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Pollster's response to my question

From Stefan Hankin, the president of Lincoln Park Strategies:

So here is my quick take on why these polls differ so much:

The problem with the two choice question is it forces respondents into a black or white choice where the shades of grey tend to hold the real truth. When you look at the polling that allows for more choices you see that there are definitely people in the "Repeal it" category and some in the "Leave it as is", but the largest number are in the middle who are not looking for wholesale repeal but are looking for improving the bill.

So if you go from a three or four choice question down to a two choice the folks in the middle have to make a decisions...which is closest to my own opinion? If you generally support the bill but want to see changes, are you closer to the repeal side or the keep it side? Arguably the people who want changes should move more towards repeal since that is technically more true since they do not support leaving it as is.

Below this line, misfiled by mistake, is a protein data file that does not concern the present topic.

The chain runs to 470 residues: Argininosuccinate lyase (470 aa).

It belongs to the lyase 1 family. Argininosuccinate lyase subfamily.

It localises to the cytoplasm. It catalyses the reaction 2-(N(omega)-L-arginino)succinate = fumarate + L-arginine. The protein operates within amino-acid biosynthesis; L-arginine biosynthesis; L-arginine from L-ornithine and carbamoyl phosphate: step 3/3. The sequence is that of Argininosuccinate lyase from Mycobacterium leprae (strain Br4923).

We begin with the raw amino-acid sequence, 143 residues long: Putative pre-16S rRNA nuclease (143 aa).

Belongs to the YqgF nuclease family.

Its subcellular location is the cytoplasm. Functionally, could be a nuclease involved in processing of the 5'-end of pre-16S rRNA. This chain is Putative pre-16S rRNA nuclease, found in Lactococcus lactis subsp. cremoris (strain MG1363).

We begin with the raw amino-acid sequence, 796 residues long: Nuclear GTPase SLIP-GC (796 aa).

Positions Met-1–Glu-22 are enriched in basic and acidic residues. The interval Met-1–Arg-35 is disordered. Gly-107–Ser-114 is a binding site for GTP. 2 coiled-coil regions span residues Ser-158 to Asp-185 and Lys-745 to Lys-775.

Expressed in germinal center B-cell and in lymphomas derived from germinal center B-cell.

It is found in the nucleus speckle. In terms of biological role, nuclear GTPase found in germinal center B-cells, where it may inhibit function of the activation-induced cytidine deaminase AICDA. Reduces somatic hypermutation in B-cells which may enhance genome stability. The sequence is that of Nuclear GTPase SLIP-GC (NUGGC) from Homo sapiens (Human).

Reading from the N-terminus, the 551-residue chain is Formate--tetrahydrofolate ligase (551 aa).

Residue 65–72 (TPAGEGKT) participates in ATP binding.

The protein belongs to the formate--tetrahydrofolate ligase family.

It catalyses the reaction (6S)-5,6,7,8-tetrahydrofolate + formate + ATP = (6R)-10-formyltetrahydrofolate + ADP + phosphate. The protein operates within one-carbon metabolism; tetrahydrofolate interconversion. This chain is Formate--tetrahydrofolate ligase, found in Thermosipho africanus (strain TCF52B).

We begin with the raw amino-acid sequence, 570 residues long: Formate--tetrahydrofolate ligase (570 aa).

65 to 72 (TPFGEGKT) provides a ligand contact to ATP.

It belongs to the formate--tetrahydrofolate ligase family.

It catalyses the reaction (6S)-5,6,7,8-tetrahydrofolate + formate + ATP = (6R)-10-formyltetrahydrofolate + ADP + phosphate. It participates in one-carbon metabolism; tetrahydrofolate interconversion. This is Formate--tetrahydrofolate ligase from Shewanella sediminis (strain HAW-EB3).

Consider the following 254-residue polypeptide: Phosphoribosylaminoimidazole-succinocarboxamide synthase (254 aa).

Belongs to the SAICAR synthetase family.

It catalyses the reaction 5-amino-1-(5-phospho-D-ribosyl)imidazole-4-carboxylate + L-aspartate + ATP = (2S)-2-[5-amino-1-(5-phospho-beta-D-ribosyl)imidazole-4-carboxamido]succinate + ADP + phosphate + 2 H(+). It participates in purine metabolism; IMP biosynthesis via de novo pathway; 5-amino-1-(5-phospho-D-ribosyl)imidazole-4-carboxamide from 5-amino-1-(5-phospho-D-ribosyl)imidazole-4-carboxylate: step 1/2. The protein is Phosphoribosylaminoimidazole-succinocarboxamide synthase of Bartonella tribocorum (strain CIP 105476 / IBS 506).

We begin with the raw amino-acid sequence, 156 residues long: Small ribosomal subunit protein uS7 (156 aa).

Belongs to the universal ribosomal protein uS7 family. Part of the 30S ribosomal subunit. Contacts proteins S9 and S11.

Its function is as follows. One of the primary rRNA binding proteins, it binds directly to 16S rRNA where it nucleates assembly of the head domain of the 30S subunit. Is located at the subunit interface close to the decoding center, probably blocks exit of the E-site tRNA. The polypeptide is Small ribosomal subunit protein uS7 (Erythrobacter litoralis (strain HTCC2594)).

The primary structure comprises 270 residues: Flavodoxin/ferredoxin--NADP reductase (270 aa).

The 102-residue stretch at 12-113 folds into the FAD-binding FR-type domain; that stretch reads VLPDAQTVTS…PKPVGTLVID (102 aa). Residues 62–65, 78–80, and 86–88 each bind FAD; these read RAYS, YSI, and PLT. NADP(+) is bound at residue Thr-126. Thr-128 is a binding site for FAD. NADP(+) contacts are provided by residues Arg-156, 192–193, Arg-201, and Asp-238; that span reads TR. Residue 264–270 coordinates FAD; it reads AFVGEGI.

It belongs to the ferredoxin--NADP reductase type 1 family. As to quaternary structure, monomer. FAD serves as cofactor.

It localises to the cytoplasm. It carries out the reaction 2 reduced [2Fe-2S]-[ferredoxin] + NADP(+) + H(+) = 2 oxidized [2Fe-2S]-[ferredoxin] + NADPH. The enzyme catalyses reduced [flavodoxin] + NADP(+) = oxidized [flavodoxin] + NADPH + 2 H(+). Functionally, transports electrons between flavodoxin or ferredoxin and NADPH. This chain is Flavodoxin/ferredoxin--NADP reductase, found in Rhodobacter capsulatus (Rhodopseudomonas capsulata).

The other issue is that Base Republicans have a clear home in these questions, where as the swing voters and base Democrats have a less obvious choice.

What polling does show is that Independents out there are not begging for repeal. One example of this is in our post election poll we did with ThirdWay among 1,000 Switchers (Obama voters who voted for the GOP in 2010) and Droppers (Obama voters who stayed home in 2010), these Switchers who are the swing of the swing and gave the GOP their majority in the house are not looking for repeal. In fact just 26% in our poll support repeal, 48% want to see changes but not repeal and 22% want it to stay as is. The Droppers break out 14% repeal, 39% fix, 41% leave as is.

By Greg Sargent  | January 18, 2011; 4:34 PM ET
 
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